This less-than-epic fight is interrupted when Doodles the Naughty Comet starts heading straight for Snake Mountain. Skeletor attempts to stop Doodles, but – as with everything else this week – he completely fails. He-Man releases Zagrez, and they all stand around laughing as Doodles chases Skeletor into the mud puddle. Notably, Two-Bad is still there, despite it having been a good five minutes at least since he was thrown in. No one ever said Two-Bad was that bright, but if he’s unable to figure out how to get out of that puddle, I think he genuinely might need professional help.

Comet Keeper 4
Skeletor: “You weren’t around at the time, Two-Bad, but at the start of the series He-Man used to throw me into mud puddles all the time, so this is kind of nostalgic.”

 

In today’s adventure…

Teela comes along and tells us that fighting doesn’t solve problems, but only makes more. For some reason, as she’s talking, we are treated to animation of Skeletor cackling his moronic head off, and can hear his laughter in the background, which makes it seem like he is heckling Teela. And why not, I suppose.

 

Character checklist

Today’s foray to Eternia treats us to appearances from Prince Adam, He-Man, Teela, Man-at-Arms, Orko, Zagrez, Skeletor and Two-Bad. I refuse to acknowledge the various comets as characters.

 

Excuse given for Prince Adam’s disappearance

I’ve never heard Man-at-Arms sound so panicked as when he tells Adam to transform into He-Man. He genuinely sounds frightened out of his wits. That’s presumably why he doesn’t appear in the rest of the episode: he’s had to go and lie down in a dark room. But anyway, my point is that since it’s only him and Adam around, there’s no excuse needed or offered.

Comet Keeper 5
Man-at-Arms: “Uh oh, I’m freaking out!”

 

Insults

The villains take to insulting the comets at various points, Two-Bad referring to them as “goody-goody comets”, and Skeletor addressing Doodles as a “renegade rock”. Skeletor returns to an old favourite theme by calling He-Man a “muscle-head” and a “meddlesome muscle-man”, and he refers to all of our heroes as “goody-goody fools”. He also has a few choice remarks reserved for Two-Bad, calling him a “fangface”, and taking time out to turn directly to camera and comment, “They say two heads are better than one, but I think they’re wrong.”

 

Does it have the Power?

I’d forgotten how good episodes like this are. It seems like a genuine throwback to the early days of the first season (partly, admittedly, because it’s a shameless recycling of the plot of The Cosmic Comet), with Skeletor hatching one of his loopy plans and taking a pretty hands-on role in following through with it. Even when he’s featured lately, he’s taken more of a back seat in getting others to do things for him, so it’s a joy to see him getting his hands dirty again.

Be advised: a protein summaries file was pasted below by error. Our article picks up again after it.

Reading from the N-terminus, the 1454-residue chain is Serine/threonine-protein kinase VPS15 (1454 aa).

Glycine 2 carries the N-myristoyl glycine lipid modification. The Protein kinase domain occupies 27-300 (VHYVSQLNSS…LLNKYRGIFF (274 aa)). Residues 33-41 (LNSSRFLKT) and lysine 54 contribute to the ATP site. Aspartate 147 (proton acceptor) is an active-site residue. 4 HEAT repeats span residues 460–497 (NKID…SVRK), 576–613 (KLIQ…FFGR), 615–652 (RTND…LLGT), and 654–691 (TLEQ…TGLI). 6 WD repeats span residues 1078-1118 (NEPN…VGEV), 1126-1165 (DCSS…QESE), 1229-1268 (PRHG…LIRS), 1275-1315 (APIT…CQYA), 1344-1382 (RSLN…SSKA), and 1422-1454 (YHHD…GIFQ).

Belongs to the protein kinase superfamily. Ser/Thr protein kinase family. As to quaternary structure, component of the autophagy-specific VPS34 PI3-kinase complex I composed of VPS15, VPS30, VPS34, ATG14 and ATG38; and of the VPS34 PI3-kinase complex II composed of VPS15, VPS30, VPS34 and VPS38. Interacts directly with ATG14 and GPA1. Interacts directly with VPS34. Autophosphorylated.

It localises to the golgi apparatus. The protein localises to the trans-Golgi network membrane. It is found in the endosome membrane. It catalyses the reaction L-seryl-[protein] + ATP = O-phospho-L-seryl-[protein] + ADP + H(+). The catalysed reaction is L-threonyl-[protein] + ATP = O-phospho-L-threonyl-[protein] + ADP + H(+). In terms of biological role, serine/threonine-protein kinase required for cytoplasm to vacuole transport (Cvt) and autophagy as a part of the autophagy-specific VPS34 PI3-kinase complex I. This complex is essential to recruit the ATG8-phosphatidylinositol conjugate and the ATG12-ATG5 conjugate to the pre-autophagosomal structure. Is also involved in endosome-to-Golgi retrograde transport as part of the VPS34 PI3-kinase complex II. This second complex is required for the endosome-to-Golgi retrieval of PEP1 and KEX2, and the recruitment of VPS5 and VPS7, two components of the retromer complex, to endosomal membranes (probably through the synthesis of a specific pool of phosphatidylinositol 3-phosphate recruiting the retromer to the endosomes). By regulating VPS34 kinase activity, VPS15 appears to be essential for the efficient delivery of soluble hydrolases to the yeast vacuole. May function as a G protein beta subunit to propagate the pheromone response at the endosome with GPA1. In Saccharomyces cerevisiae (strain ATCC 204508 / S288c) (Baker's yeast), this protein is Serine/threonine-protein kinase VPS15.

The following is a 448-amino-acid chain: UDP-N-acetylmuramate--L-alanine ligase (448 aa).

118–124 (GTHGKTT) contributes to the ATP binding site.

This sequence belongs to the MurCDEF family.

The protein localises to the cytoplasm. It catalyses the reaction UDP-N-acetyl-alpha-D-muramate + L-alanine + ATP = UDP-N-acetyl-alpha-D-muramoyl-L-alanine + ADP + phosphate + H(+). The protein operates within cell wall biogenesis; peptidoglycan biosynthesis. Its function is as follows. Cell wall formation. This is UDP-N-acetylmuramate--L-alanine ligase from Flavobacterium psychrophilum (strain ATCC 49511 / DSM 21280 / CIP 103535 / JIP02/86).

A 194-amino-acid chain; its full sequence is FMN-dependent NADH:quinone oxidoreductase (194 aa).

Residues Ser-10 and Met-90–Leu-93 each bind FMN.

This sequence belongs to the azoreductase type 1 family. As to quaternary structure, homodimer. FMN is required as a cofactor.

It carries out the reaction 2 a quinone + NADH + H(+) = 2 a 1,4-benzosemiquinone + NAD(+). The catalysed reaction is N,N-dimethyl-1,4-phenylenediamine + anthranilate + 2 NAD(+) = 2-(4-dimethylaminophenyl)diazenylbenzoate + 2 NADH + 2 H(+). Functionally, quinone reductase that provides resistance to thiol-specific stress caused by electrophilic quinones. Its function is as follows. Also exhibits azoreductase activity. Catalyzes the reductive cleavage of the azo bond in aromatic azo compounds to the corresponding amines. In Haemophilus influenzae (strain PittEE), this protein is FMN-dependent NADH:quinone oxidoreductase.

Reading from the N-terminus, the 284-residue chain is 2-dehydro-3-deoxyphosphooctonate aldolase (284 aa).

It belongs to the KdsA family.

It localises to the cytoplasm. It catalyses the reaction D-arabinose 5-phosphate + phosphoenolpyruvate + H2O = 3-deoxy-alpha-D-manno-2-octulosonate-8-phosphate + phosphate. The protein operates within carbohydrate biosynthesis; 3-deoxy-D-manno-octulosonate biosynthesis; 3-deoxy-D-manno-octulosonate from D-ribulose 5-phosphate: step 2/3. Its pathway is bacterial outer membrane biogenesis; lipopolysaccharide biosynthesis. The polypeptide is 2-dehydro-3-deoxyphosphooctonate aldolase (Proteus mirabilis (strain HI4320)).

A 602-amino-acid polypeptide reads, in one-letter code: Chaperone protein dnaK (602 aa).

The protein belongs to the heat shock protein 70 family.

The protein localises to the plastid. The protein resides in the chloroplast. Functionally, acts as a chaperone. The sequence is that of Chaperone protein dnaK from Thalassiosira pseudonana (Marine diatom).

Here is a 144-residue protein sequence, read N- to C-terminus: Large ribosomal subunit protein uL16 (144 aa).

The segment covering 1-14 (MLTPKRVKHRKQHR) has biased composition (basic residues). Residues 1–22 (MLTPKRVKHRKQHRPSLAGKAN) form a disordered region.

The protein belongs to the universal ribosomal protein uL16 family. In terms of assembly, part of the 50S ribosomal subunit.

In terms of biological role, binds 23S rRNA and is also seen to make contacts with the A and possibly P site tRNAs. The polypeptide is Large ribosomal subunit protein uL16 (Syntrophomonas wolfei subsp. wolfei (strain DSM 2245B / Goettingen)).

Comet Keeper 6
He-Man: “Shall I lead?”

Something about the writing, directing and performances all combine to give this episode an air of early He-Man – I think it’s largely that it feels very fresh somehow, making me realise how tired a lot of the recent offerings have been. Zagrez is just as annoying as he was on his first appearance, but I can forgive even that. This episode probably doesn’t compare to the episodes from the early first season, but coming now in late Season Two, it’s almost a classic.

I’ll leave you with some of the most sparkling dialogue we’ve heard in ages: when He-Man arrives in Snake Mountain’s throne room, Skeletor says, “He-Man! Who let you in? I locked the door.” He-Man replies, “We let ourselves in, and you need a new door.” Who needs Breaking Bad?

Episode 124 – The Toy Maker

In which Skeletor begins plans to open a sinister version of Toys R Us.

We open in Snake Mountain, where the eponymous Toy Maker is offering his services to Skeletor. Skeletor, proving that he isn’t completely mad yet, asks why the bloody hell he would be interested in a Toy Maker. The Toy Maker explains that his toys are somewhat out of the ordinary, to the extent of being able to take over a kingdom. Skeletor admits his interest, and instructs the Toy Maker to use his toys to capture Man-at-Arms.

As luck would have it, Man-at-Arms is messing about in the wilderness with one of his new inventions, which I will christen the Amazing Melting Machine. Environmentally responsible as always, he is trying to use the Amazing Melting Machine to melt hills. There follows an extended and irrelevant sequence in which the Amazing Melting Machine goes haywire and has to be stopped by He-Man. I’d be remiss in my duties if I didn’t point out that during this sequence, He-Man uses the Amazing Melting Machine to melt a cloud, which I do not think is possible.

Toy Maker 2
He-Man: “Right … what physical impossibility shall I try today?”

After this delightful happening, Orko flies off, whinging about how no one likes him. He is correct. I like him still less when, a moment or two later, he bumps into the Toy Maker, who flatters him and then gives him some evil toys – specifically a teddy bear, a toy soldier, and a diplodocus. The Toy Maker even uses the telltale evil phrase, “Now remember, this’ll be our little secret.” Orko doesn’t pick up on this enormous spot-the-baddy hint, and happily takes the magic toys back to the Palace.

Toy Maker 3
Orko: “I’m all for not judging people by appearance, but really, there’s no way you’re not going to turn out to be evil, is there?”

At the Palace, Adam, Man-at-Arms, Teela and Orko all watch the toys as they magically strut about on a table. The four of them are ridiculously entranced, as if they’ve never heard of clockwork. Man-at-Arms suggests that the King and Queen would like to see the toys as well, because he evidently considers the King and Queen to be equally mentally deficient. Unfortunately, things never get to that stage, since once everyone else has gone to bed, the toys increase dramatically in size, and advance on Man-at-Arms and take him prisoner, in a surprisingly creepy sequence.